Appeal from the Superior Court of the State of Alaska, Third Judicial District, Anchorage, John Suddock, Judge. Appearances: Pamela L. Bickford, pro se, Anchorage. Stephen C. Slotnick, Assistant Attorney General, and David W. M rquez, Attorney General, Juneau, for Appellees. Before: Bryner, Chief Justice, Matthews, Eastaugh, and Carpeneti, Justices. [Fabe, Justice, not participating.] BRYNER, Chief Justice. I. INTRODUCTION Pamela Bickford submitted an administrative complaint to the Alaska Department of Education and Early Development, alleging that the department had violated the Individuals with Disabilities Education Act (IDEA) by declining to decide an earlier complaint of hers unless she resubmitted a clarified version. After investigating the new complaint, the department ruled that Bickfords original complaint had been properly rejected. The main issue Bickford now appeals is whether the department violated the IDEA by rejecting her original complaint instead of deciding its merits. Because the first complaint raised issues beyond the departments jurisdiction and failed to specify whether Bickford meant to file it as a civil action, a request for an IDEA due process hearing, or an IDEA administrative complaint, we hold that the department properly returned it to Bickford for clarification. II. FACTS AND PROCEEDINGS A. Summary of Statutory and Regulatory Framework Before we describe the events that led to this appeal, it will help to summarize the legal framework in which those events occurred. This case centers on the departments compliance with the IDEA, a federal law dealing with special education of children.1 The IDEA requires any state receiving federal funds for special education to adopt and enforce laws and regulations complying with the IDEAs requirements.2 Alaska receives IDEA funding and must therefore comply with its requirements. The IDEA also creates various procedures designed to allow parents and other interested parties ways to ensure state compliance with the Acts requirements. Two of those procedures are particularly relevant here: complaints for due process hearings and administrative complaints. 1. Complaints for due process hearings The IDEA provides that any parent who believes that a school has misidentified, misevaluated, improperly placed, or otherwise denied a free and appropriate public education to a qualifying child has a right to file a complaint for an impartial due process hearing.3 These hearings are designed to focus on disputes concerning discrete decisions involving specific children and the childrens parents; they are formal adjudicatory proceedings in which parents and children have the rights to counsel, to present evidence, and to call, confront, and compel the attendance of witnesses.4 Due process hearings are also required to be expedited: once a parent asks for a hearing, a hearing officer has only forty-five days in which to issue a final, written decision.5 The IDEA gives states the option of specifying whether due process hearings are the responsibility of local school systems or the state system.6 Alaska has chosen to require complaints for due process hearings to be made to the local district from which the complaint arises.7 2. Complaints for administrative investigations The IDEA separately entitles any interested persons or groups to initiate investigations of compliance with the IDEA by submitting an informal complaint to the state educational agency in Alaska, the Department of Education.8 When it receives a complaint for an administrative hearing, the department must carry out an independent on-site investigation, give the complainant an opportunity to supply additional information about the allegations contained in the complaint, determine whether a violation of the IDEA has occurred and, within sixty days of accepting the complaint, issue a written decision supported by factual findings and conclusions of law, as well as an explanation of its reasons.9 The departments final decision must also include . . . [p]rocedures for effective implementation of the [agencys] final decision, including, if needed, technical assistance activities, negotiations, and corrective actions to achieve compliance.10 B. Bickfords First Complaint Pamela Bickford is the mother of a student once identified by the Anchorage School District as learning disabled. In the fall of 1998, she came to believe that the school district was misusing testing procedures for evaluating special learning disabilities. On October 9, 1998, Bickford mailed a document entitled Complaint and Request for Due Process Hearing to the board and commissioner of education, and to the board and superintendent of the Anchorage School District. The complaints caption listed eight individuals as plaintiffs, including Bickford, and asserted that the plaintiffs were acting on their own behalf and on behalf of a class of similarly situated persons. The caption named as defendants the Anchorage School Board and School District Superintendent as well as the Alaska State Board of Education and the Alaska Commissioner of Education. Bickford was the only plaintiff who had actually signed the complaint. Bickfords complaint set out twenty separate counts accusing the Anchorage School District of violating IDEA student- evaluation procedures,11 and of more broadly violating section 504 of the Rehabilitation Act,12 the Americans with Disabilities Act,13 section 1983 of the Civil Rights Act,14 and the Fourteenth Amendment to the United States Constitution. The complaint sought various forms of relief for these violations, including injunctive relief, costs and fees, and [s]uch other or additional relief as this Court may deem just and proper. Although the format of the complaint, the violations it alleged, the relief it requested, and the formal certificate of service that accompanied it all seemed to suggest that it might have been drafted for filing as a civil court action, the complaint failed to specify where it was actually meant to be filed. After reviewing the complaint, the school district thought that it might be a draft legal complaint but also recognized that it might have been meant in part as a request for a due process hearing under the IDEA.15 As a precautionary matter, the district appointed a hearing officer to oversee the complaint, as required under applicable regulations governing requests for due process hearings. Bickford later informed the hearing officer that she did not intend to proceed with her due process hearing request, so no hearing was held.16 Meanwhile, the department had referred Bickfords complaint to the attorney generals office; after reviewing it, Assistant Attorney General Tom Dahl returned it to Bickford with a letter asking for clarification because of several procedural problems that it presents. Dahl described three particulars that needed to be clarified. Dahl began by observing that only Bickford had signed the complaint. He asserted that complaints must be signed by all complainants or by their attorney. Since the state bar association had informed him that Bickford was not an attorney, Dahl pointed out that she was not entitled to bring an action on behalf of anyone other than herself. Next, Dahl noted that no court had been specified in the complaint, but that Bickford had requested injunctive relief under the federal rules of civil procedure. If the complaint was intended to initiate a federal civil proceeding, Dahl asked that Bickford name the federal court she had in mind and clarify what federal question she was presenting. If, on the other hand, Bickford intended the complaint to initiate proceedings either under 34 C.F.R. 300.506 [mediation procedure] or 4 AAC 52.500 [the state code provision governing IDEA administrative complaints17], Dahl informed her that she would have to restate the claim on behalf of [her] child and [herself] alone, and ask for the state to investigate the complaint as provided in the [latter] regulation. Last, Dahl noted that if Bickford had intended her complaint to initiate a civil action, neither state nor federal courts would allow her to sue the school board without first exhausting administrative procedures. If, on the other hand, Bickford was attempting to request a due process hearing, Dahl claimed that the school district, not the department, was the proper defendant as, under federal law, the state boards role was limited to hearing appeals from local districts final decisions. Indicating that these deficiencies made it difficult to determine how Bickford wanted to proceed, Dahl informed her that the department would take no further actions unless and until Bickford clarified her intentions. Bickford responded to Dahls letter with a letter dated December 7, 1998, signed by Bickford and seven other parents, addressing each of Dahls enumerated points. Bickford acknowledged that she was not an attorney, and she wrote that it had not been her intent to act as one. She noted that a 1993 brochure, Your Rights as the Parent of a Child Who Experiences a Disability, featured a section entitled Complaint Procedure that cite[d] federal regulations and provided: The department will review, investigate and take appropriate action on: 300.662 . . . . written complaints alleging that a district or other educational agency is acting contrary to [state] or federal requirements for special education. It was Bickfords understanding, she clarified, that the complaint procedure was informal and parent friendly. . . [t]he form of the complaint and identification of who may submit a complaint not being identified. She then accused the department of having improperly dismiss[ed] her complaint on the grounds that she had failed to satisfy a procedural requirement that neither she nor any of the other parents ever knew existed: [Y]our dismissal of our complaint without giving us the opportunity to satisfy your requirement that all persons party to the complaint submit an actual signature acknowledging their joining the complaint, sets out a standard of which we were not informed. Second, Bickford clarified that no court had been identified in her complaint because the State [IDEA Administrative-]Complaint Procedures, 34 CFR 300.660-300.662, was the intended jurisdiction of our complaint. (She did not acknowledge, though, that this was the first time she had explicitly invoked 34 C.F.R. 300.660-.662 (1998)). Finally, Bickford claimed that the department was a proper defendant in her action because the department qualified as an other educational agency as the term was used in 34 C.F.R. 300.660-.662 (1998), and because the state had a federal duty to monitor local compliance with the IDEA. Bickford summed up by asserting that her action was a class action, that Dahl had failed to acknowledge that the state had mandated complaint procedure[s], and that she and the other parents believed that they had exhausted the administrative remedies available to them. Based on these assertions, Bickford indicated that she would not resubmit a clarified complaint to the department but instead planned to file this complaint in District Court in Anchorage. Evidently, Bickford did file a suit against the department and school board in the United States District Court for the District of Alaska; apparently the suit was dismissed and the United States Court of Appeals for the Ninth Circuit eventually affirmed the dismissal.18 C. Bickfords Second Complaint On May 24, 1999, Bickford filed a second complaint entitled, Complaint and Request for Due Process Hearing for Violations of the Individuals with Disabilities Education Act. The complaint included as plaintiffs (and was signed by) all eight of the plaintiffs from Bickfords original complaint; but the only defendant it named was the departments Office of Special Education Programs. In the complaint, Bickford alleged that the way the department had handled her original complaint had violated the IDEA. Though her allegations were largely limited to IDEA violations, she also requested that the department issue a finding that the Alaska Department of Education has not fulfilled its duty to provide procedural protections under Section 504. Bickford also mentioned the ADA in her second complaint but did not allege any ADA violations, and did not request that the department find that Assistant Attorney General Dahls actions had violated the ADA. The department construed the new filing to be a complaint seeking both a due process hearing and administrative investigation; it thus responded by asking for several clarifications. It noted that administrative complaints are to be distinguished from complaints for due process hearings and that the nature of Bickfords complaint therefore needed to be clarified. It also asked Bickford to make clear whether she was bringing her new complaint on behalf of the named complainants, or whether the listed parents were asserting separate complaints on behalf of their own children. In addition, the department noted that Bickfords new complaint seemed to include allegations of ADA and section 504 violations, which the department had no authority to address. Finally, it sought to confirm its understanding of the issue(s) to be the subject of the complaint investigation stating that it believed the issue to be [d]id the Department follow the complaint procedures as required by the IDEA? Bickford replied with a two-page letter in which she clarified that she was, indeed, requesting both a complaint investigation and a due process hearing and had styled the new complaint as she had so as to give the Department maximum flexibility in addressing [her] concerns. Bickford also welcome[d] the states remarks regarding the ADA and section 504, since they had confirmed for her that those issues could only be resolved in a federal court. Finally, Bickford confirmed that she understood the departments position to be that her complaint only sought an investigation of one issue Did the Department follow the complaint procedures as required by the IDEA? but did not confirm that this comported with her own understanding of the complaint. Bickford and the department then held a teleconference to further settle matters. During the teleconference, Bickford abandoned her request for a due process hearing, and agreed that the only issue to be investigated was whether the department had violated IDEA complaint procedures. The department thus treated Bickfords second complaint as being solely an administrative special education complaint filed under its regulations implementing the IDEA.19 Accordingly, it appointed an investigator, Betty Barats, to perform the required investigation of Bickfords administrative complaint. In performing her investigation, Barats discerned six specific allegations of wrongdoing in Bickfords administrative complaint: [1.] A due process hearing was not completed within 45 days of the written request. [2.] A written decision was not received by the complainant within 60 days. [3.] In spite of numerous calls to the State Department of Education, not one parent received correspondence about the complaint. [4.] The letter from the Assistant Attorney General did not address the merits of the complaint. [5.] The Assistant Attorney General did not respond to a letter signed by eight parents on December 7, 1998. [6.] The State Department of Education did not have appropriate written policies, practices and procedures for the filing and handling of complaints. Barats issued twenty-two findings of fact addressing these points but found no evidence of a violation of law, though she concluded that Dahl had made one misleading statement in his letter to Bickford. Barats also determined that it was reasonable to interpret the intent [of Bickfords complaint] as either a request for a Due Process Hearing or notification of a legal action and she closed her report with a recommendation that Bickford re-submit her complaint in a less confusing form: The complainant chose to use a format that is common in the legal arena resulting in confusion around the intent of the complaint. There are procedures in place for the handling of such complaints, and the facts uncovered in this investigation do not present evidence of violation of law. This investigator would encourage the complainant to re-submit the complaint to the appropriate department, being sure to follow the instructions provided in the Notice of Procedural Safeguards: Parental Rights for Special Education booklet. Commissioner of Education Richard S. Cross adopted Baratss decision and dismissed Bickfords complaint. D. Bickfords Appeal to the Superior Court Bickford appealed the commissioners decision to the superior court. On appeal, she initially moved for a remand, asserting that the commissioner had improperly issued a decision without affording her a right to a hearing. The superior court granted her motion and remanded the case to the department with directions to receive testimonial and documentary evidence that [Bickford] seeks to include in the record. Although the department conducted a hearing on remand, no new evidence was disclosed with which to supplement the record [and] [n]o additional documents were admitted into evidence. Bickford then moved for summary judgment in the superior court. Her motion sought to expand the scope of the appeal to include not just the procedural issues decided in response to her second complaint but also the procedural issues regarding the original complaint. Thus, in addition to challenging the departments refusal to accept her original complaint, Bickford asked the superior court to remand the case to the department and require it to address the merits of the issues raised in the original complaint. In support of her motion for summary judgment, Bickford submitted a Corrected and expanded version of the complaint she originally filed on October 9, 1998. After considering the departments opposition, Superior Court Judge John Suddock affirmed the commissioners decision to dismiss Bickfords case, determining that investigator Baratss findings and conclusions were supported by substantial evidence and not contrary to law. The court declined to address Bickfords motion to grant summary judgment on new issues not considered and decided by Barats, explaining that summary judgment is not permitted under the Appellate Rules and that the documents offered in support of the new issues were outside the scope of this courts order allowing supplementation of the record and supplemental briefing. After considering a motion by Bickford asking the court to reconsider various aspects of its ruling, the superior court summarily denied the motion, and Bickford filed this appeal. III. DISCUSSION A. Standards of Review Bickford argues that the superior court was wrong to dismiss her second complaint because the department mishandled her original complaint. In particular, she now argues that when the department returned her original complaint to her, it both violated IDEA, ADA, and section 504 complaint resolution- procedures, and denied her procedural due process. She also argues that the superior court did not have jurisdiction to hear this dispute. In response, the department argues that no provision of federal law governed the processing of Bickfords ambiguous complaint and that the departments decision to ask Bickford to clarify her intent was entirely proper. It argues that the superior court had jurisdiction to hear Bickfords administrative appeal, and it asks us to affirm the superior courts decision dismissing Bickfords case because Commissioner Crosss decision to adopt investigator Baratss report was not an abuse of discretion. When the superior court acts as an intermediate court of appeal in an administrative matter, we independently review the decision of the administrative agency.20 For questions of fact, we apply a substantial evidence standard, asking whether an agencys findings are supported by such relevant evidence as a reasonable mind might accept to support a conclusion. 21 For issues of law not involving agency expertise, such as statutory interpretation and constitutional issues, we utilize a substitution of judgment or independent judgment standard.22 Under this standard, we are free to substitute our own judgment for the agencys even if the agencys decision had a reasonable basis in law23 and will adopt rules of law most persuasive in light of reason, precedent, and policy.24 B. Bickfords IDEA Claims 1. Jurisdiction As an initial matter, Bickford contends that the superior court lacked jurisdiction to hear her administrative appeal. First, she argues that the superior courts jurisdiction was defective because the Department of Education impermissibly removed her complaint from its primary jurisdiction by assigning it to an assistant attorney general, Dahl, who was not under the supervision, direction, or control of the Commissioner of Education, but the Attorney General. Second, Bickford also argues that the superior courts jurisdiction was defective because she never exhausted her administrative remedies and because no complaint investigator ever issued a final decision on the merits of her complaint. We disagree. First, there is no merit to Bickfords primary jurisdiction argument. At base, Bickford appears to be arguing that the Department of Education should not have been allowed to involve lawyers from the attorney generals office in the resolution of her complaint; that assertion is plainly incorrect. Second, Bickfords exhaustion argument is also unpersuasive. Bickford appealed a final agency determination to the superior court. Once the Department of Education had completed its investigation of Bickfords administrative complaint, no additional administrative procedures were available to her. The superior court was therefore properly positioned to hear her appeal.25 2. Challenges to rejection of Bickfords original complaint The core of Bickfords appeal is that the department violated the IDEA by returning her original complaint to her without considering its merits. The department argues that Bickfords original complaint was too ambiguous to even trigger the IDEA and it contends that its ambiguity warranted the departments request for clarification. As already stated, Bickfords administrative complaint was assigned to investigator Barats. As part of her investigation, Barats conducted interviews with Bickford, Assistant Attorney General Dahl, three members of the Department of Education, two special education officers employed by the Anchorage School District, an attorney, another parent named in the complaint, and a secretary of the State Board of Education. She also reviewed the documents and correspondence described in our facts and proceedings section, state court rules, federal regulations, and the departments complaint-intake form. Baratss decision considered six specific IDEA allegations Bickford raised in connection with the rejection of her original complaint and found that the record failed to support any of these claims. The Commissioner of the Department of Education upheld this determination. We must consider whether the law and the record support Baratss decision. First, Barats addressed the contention that no due process hearing was completed within forty-five days of Bickfords written request. Barats found that no violation had occurred both because (a) the Anchorage School District attempted to conduct a due process hearing but Bickford advised it that she no longer wanted the hearing; and (b) the department was not the proper party from which to request a due process hearing. Regarding the school districts efforts, the record confirms that the district did indeed attempt to conduct a due process hearing and that Bickford in fact did tell the district that she no longer wanted a hearing. As to the departments failure to conduct a due process hearing, Bickford fails to establish that it had a legal obligation to do so. Federal law leaves states free to enact laws determining whether due process hearings shall be conducted by the State educational agency or by the local educational agency.26 Alaska state law squarely assigns the duty to local school districts by recognizing that there are only two parties to a due process hearing school districts and parents and by specifying that a hearing may be requested by serving the opposing party: in other words, parents requesting due process hearings must make the request to the district.27 The second allegation Barats considered involved Bickfords contention that her original complaint had incorporated a complaint for administrative investigation that the department failed to decide within sixty days of its filing, as the IDEA required.28 Barats noted that federal regulations allow states to delay resolution of identical issues raised in a complaint while those same issues are pending in a due process hearing29 and concluded that it was proper for the department to take no action on Bickfords complaint, which seemed to be requesting both, pending clarification that Bickford was not pursuing a due process hearing or notification that her hearing had been completed. We find no error in this determination. Barats next considered Bickfords contention that, [i]n spite of numerous calls, Bickford was the only parent of the eight parents her original complaint listed as plaintiffs who received correspondence from the department about the complaint. Barats concluded that no violation of law occurred, both because (a) Bickford was the only party who signed the complaint and (b) the complaint had not been properly served on the department. We agree with the first rationale and need not consider the second. In her original complaint Bickford failed to make clear whether she meant to file a formal civil court claim, a request for an IDEA due process hearing, an administrative complaint, or some combination of the three. Since no other plaintiff signed the original complaint and Bickford would have lacked authority to assert or represent the interests of other parents in either a court case or a formal due process hearing, it was not unreasonable for the state to communicate only with Bickford until she clarified her intentions and made suitable changes to her complaint. Bickford cites no provision of law that would have required the department to respond or send copies of responses to each of the named plaintiffs, and we are aware of no such provision. Accordingly the record discloses no error of law or fact on this point. Fourth, Barats considered Bickfords complaint that Dahls letter failed to address the merits of her original complaint. Barats found that although the original complaint might have been meant as an administrative complaint, it was also reasonable to interpret the intent [of Bickfords complaint] as either a request for a Due Process Hearing or notification of a legal action. Barats concluded that, given this ambiguity, Dahl could reasonably determine that the appropriateness of the procedures being followed . . . were the only merits that could be addressed in that early stage. Barats did find, however, that Dahls letter to Bickford was misleading to the extent that it directed her to amend her complaint to include only herself and her child if she intended it as a complaint for administrative investigation under 4 AAC 52.500. Barats found the instruction mistaken as a matter of law because unlike requests for due process hearings, administrative complaints under 4 AAC 52.500 need not be restricted to an individual child. Barats nevertheless concluded that, while misleading, this error does not constitute a violation of the law. We need not decide the point: considering the remaining uncertainties in Bickfords original complaint and Bickfords December 7 letter notifying the department that the plaintiffs would be pursuing their case in federal court, we see no reasonable likelihood that Dahls misstatement on this relatively minor point had any prejudicial effect. Accordingly, even assuming that a misstatement of the law might amount to a violation of the IDEA under some circumstances, any error here was plainly harmless. As we have already determined above in upholding Baratss ruling on Bickfords second allegation, Dahls decision to call for clarification instead of attempting to guess Bickfords intent was reasonable under the circumstances in all other respects. The fifth point of error Barats considered was Bickfords assertion that Dahl violated the IDEA by failing to reply to the parents December 7 letter, which responded to Dahls letter to Bickford and answered his questions seeking clarification of the original complaints intent. Barats found as an initial matter that [t]here are no requirements in [the] IDEA regarding such a letter, so Dahls failure to respond could not have amounted to a violation of the law. More important, Barats ruled that [s]ince that letter expressed the complainants intent to file in District Court and did not request additional action by the State . . . there was no reason for a response at that time. The latter ruling is dispositive here: the December 7 letter unequivocally notified Dahl and the department that Bickford would be filing an action in federal court, would not be filing an amended complaint, and was not requesting the state to act on her original complaint as clarified in the December 7 letter. In short, the letter left no door open and no reason to respond. The sixth allegation Barats considered was whether the department had established appropriate written policies, practices, and procedures to guide Bickford in attempting to file and pursue her original complaint. Investigator Barats found that the Department of Education had issued a Notice of Procedural Safeguards to parents that met at least the minimum requirements of the law and also indicate[d] the department and address to which a complaint should be submitted. She found that Bickford had been given a copy of this document and had ample time to re-file her complaint in accordance with its instructions. Bickford has not challenged these findings on appeal, and we see no obvious error in them. Assistant Attorney General Dahls effort to point out the original complaints ambiguities and to obtain a clarified complaint appears to us to have been a reasonable attempt to provide precisely the guidance that Bickford claims she lacked; and her own abrupt refusal to submit an amended complaint leaves no basis for claiming prejudice from lack of earlier guidance. C. ADA and Section 504 Bickford next claims that the state violated complaint- resolution procedures of the ADA and section 504 by returning her original complaint without addressing its merits. She further argues that the ADA and section 504 claims set out in her original complaint should be rejoined to the IDEA claims and remanded to [the] superior court for a ruling on the merits. The department responds that Bickfords ADA and section 504 claims are not part of this appeal. It also notes that Bickfords points on appeal to the superior court focused solely on IDEA claims. Moreover, the department notes that even if we did consider Bickfords ADA and section 504 claims, we would have to reject them because only the Anchorage School District could consider them in the first instance. We agree that these claims have not properly been preserved. Bickford failed to raise these claims in her second complaint. At the investigation stage before the department, Bickford expressly agreed that Barats would investigate only whether the department had complied with IDEA procedures. Neither the department nor the superior court had occasion to address them. And as the superior court correctly determined, Bickford could not properly resurrect her original complaint in her administrative appeal to the superior court seeking review only of the departments dismissal of her second complaint. Bickfords ADA and section 504 claims are not properly a part of this appeal. D. Due Process Finally, Bickford also argues that the states response to her first complaint denied her procedural due process. She argues that she should have been allowed to amend [her] request for disparate remedies, that the department never provided her with the opportunity to correct errors, that it provided her with an inadequate description of her procedural rights, and that the departments informal complaint procedures and formal due process hearing procedures are confusing optional avenues. She suggests that each of these actions (or omissions) violates the three-part Mathews v. Eldridge30 balancing test we have adopted to assess whether administrative actions violate due process.31 The department argues that Bickford received the full process to which she was entitled. It argues that Bickford was entitled only to a guarantee that the Department of Education would take a hard look at her complaint, citing Laidlaw Transit, Inc. v. Anchorage School District.32 Moreover, the department argues, the superior court actually provided Bickford with an unusual amount of process in this case by allowing her the opportunity to create a record by examining witnesses and introducing documents. We decline to address these arguments because Bickfords due process claims are also inappropriately raised at this point. Bickford did not raise these arguments before the superior court and they are therefore beyond the scope of her appeal. IV. CONCLUSION For these reasons, we AFFIRM the superior courts and the departments decisions to dismiss Bickfords complaint. _______________________________ 1 See generally 20 U.S.C. 1400-1482 (2005) (establishing funding structure for state special education programs and providing for private enforcement through various administrative procedures such as cause of action in participating states through due process hearings and administrative complaints). Alaska provides for IDEA due process hearings in AS 14.30.193 and 4 AAC 52.550. 2 20 U.S.C. 1411(a)(1). 3 20 U.S.C. 1415(f)(1)(A) provides: Whenever a complaint has been received under subsection (b)(6) [involving any matter relating to the identification, evaluation, or educational placement of a child or the provision of a free appropriate public education to a child] or (k) [involving placement in an alternative educational setting] of this section, the parents or the local education agency involved in such complaint shall have an opportunity for an impartial due process hearing, which shall be conducted by the State educational agency or by the local educational agency, as determined by State law or by the State educational agency. 4 Id. 1415(h). 5 20 U.S.C. 1415(f)(1)(B)(ii) (if local education agency has not remedied parents complaint within 30 days parent may request due process hearing); 34 C.F.R. 300.510(b)(1)-(2) (if agency has not resolved parent complaint within 30 days of receiving complaint a due process hearing may occur and the time line for issuing a final decision begins); 34 C.F.R. 300.515(a)(1)-(2) (agency must submit written decision to parties within 45 days of end of 30-day period). 6 20 U.S.C. 1415(f)(1)(A). 7 AS 14.30.193(a) provides that [a] school district or a parent of a child with a disability may request a due process hearing and that [a] request is made by providing written notice to the other party to the hearing. (Emphasis added.) 8 34 C.F.R. 300.660-.662 (1998) (current version at 34 C.F.R. 300.151-.153 (2006)). Unlike the due process hearing, which is expressly provided for by statute, the administrative complaint is established only in the code of federal regulations. See Lucht v. Molalla River Sch. Dist., 225 F.3d 1023, 1026 (9th Cir. 2000). Alaska provides for complaints requesting administrative hearings in 4 AAC 52.500. 9 See 34 C.F.R. 300.661(a)(4) (1998) (current version at 34 C.F.R. 300.152(a)(5) (2006)). 10 34 C.F.R. 300.661(a) (1998) (current version at 34 C.F.R. 300.152(b)(2)(i)-(iii) (2006)). 11 20 U.S.C. 1412, 1414. 12 29 U.S.C. 794 (2005). 13 42 U.S.C. 12101-12213 (2005). 14 42 U.S.C. 1983 (2005). 15 In Alaska, IDEA due process hearings are governed by 20 U.S.C. 1415(f); AS 14.30.193; and 4 AAC 52.550. 16 In addition, the district evidently thought that Bickford might have meant to pursue an administrative complaint under the IDEA. In September 1998, based on a letter and other materials sent by Bickford in August 1998, the district had asked the Department of Education to undertake a general review of its testing procedures for compliance with state and federal law. It appears that the department undertook such a review. 17 In Alaska, IDEA administrative complaints are governed by 34 C.F.R. 300.660-.662 (1998) (current version at 34 C.F.R. 300.151-.153 (2006)) and 4 AAC 52.500. 18 See Bickford v. Anchorage Sch. Dist., No. CV-98-00408- HRH (D. Alaska Feb. 3, 1999) (dismissing case without prejudice), affd by 208 F.2d 220 (9th Cir. 2000) (unpublished table decision), cert. denied, 531 U.S. 876 (2000). 19 See 4 AAC 52.500. 20 Collins v. Arctic Builders, Inc., 31 P.3d 1286, 1288-89 (Alaska 2001). 21 Phillip Weidner & Assocs., Inc. v. Hibdon, 989 P.2d 727, 730 (Alaska 1999) (quoting Grove v. Alaska Constr. & Erectors, 948 P.2d 454, 456 (Alaska 1997)). 22 State, Dept of Pub. Safety v. Shakespeare, 4 P.3d 322, 324 (Alaska 2000); Phillip Weidner & Assocs., 989 P.2d at 730. 23 Shakespeare, 4 P.3d at 324 . 24 Phillip Weidner & Assocs., 989 P.2d at 730. 25 See Alaska R. App. P. 602(a)(2). 26 20 U.S.C. 1415(f)(1)(A). 27 AS 14.30.193(a) provides that [a] school district or a parent of a child with a disability may request a due process hearing and that [a] request is made by providing written notice to the other party to the hearing. (Emphasis added.) 28 See 34 C.F.R. 300.661 (1998) (current version at 34 C.F.R. 300.152 (2006)); see also 4 AAC 52.500(c)(6). 29 See 34 C.F.R. 300.661 (1998) (current version at 34 C.F.R. 300.152 (2006)); see also 57 Fed. Reg. 44,794, 44,851 (Sept. 29, 1992). 30 Mathews v. Eldridge, 424 U.S. 319 (1976). 31 See, e.g., State, Dept of Health & Soc. Servs. v. Valley Hosp. Assn, 116 P.3d 580, 583 (Alaska 2005). 32 Laidlaw Transit, Inc. v. Anchorage Sch. Dist., 118 P.3d 1018, 1025 (Alaska 2005).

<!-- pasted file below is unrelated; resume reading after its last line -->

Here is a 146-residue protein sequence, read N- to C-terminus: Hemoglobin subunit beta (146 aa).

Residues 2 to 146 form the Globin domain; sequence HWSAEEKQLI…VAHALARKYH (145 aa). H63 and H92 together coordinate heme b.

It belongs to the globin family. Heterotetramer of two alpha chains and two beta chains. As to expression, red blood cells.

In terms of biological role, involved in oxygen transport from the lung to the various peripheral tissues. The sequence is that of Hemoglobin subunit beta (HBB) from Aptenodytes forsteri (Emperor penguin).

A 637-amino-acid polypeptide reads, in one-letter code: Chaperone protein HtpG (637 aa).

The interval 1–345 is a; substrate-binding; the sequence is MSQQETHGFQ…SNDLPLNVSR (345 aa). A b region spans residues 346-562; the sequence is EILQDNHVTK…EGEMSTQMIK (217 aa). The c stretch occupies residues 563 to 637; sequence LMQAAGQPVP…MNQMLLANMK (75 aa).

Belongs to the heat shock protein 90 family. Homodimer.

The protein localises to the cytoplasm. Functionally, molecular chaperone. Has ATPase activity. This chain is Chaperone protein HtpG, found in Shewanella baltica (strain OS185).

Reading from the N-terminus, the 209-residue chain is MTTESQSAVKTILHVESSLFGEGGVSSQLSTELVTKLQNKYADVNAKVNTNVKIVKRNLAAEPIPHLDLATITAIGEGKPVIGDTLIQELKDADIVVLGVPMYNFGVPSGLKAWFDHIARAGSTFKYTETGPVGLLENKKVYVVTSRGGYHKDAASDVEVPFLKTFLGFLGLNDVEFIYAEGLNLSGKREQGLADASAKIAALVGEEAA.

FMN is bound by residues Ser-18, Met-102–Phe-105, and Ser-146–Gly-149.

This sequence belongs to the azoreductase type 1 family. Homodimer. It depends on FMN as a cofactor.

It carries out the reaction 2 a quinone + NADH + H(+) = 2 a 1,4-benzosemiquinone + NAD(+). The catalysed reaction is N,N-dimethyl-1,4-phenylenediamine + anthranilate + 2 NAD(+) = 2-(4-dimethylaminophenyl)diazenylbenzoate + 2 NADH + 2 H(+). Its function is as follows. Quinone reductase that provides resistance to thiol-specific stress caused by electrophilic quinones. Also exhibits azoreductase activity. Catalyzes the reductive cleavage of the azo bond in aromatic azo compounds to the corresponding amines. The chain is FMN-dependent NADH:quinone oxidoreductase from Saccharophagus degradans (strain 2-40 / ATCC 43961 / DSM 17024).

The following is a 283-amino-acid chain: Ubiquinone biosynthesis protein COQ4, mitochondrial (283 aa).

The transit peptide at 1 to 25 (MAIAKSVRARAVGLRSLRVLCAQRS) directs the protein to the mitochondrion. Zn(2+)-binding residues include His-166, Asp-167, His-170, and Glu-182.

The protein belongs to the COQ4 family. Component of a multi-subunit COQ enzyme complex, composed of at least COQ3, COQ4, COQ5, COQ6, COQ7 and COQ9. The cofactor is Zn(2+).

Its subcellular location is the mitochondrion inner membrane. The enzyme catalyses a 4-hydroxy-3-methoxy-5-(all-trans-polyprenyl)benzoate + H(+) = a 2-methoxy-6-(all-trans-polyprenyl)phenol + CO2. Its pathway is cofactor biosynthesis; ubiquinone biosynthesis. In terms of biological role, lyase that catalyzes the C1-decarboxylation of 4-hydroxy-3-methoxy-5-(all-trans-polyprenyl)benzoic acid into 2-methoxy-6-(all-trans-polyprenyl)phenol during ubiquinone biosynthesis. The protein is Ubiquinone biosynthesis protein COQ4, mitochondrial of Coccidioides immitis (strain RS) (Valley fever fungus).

Statutes, Regs & Rules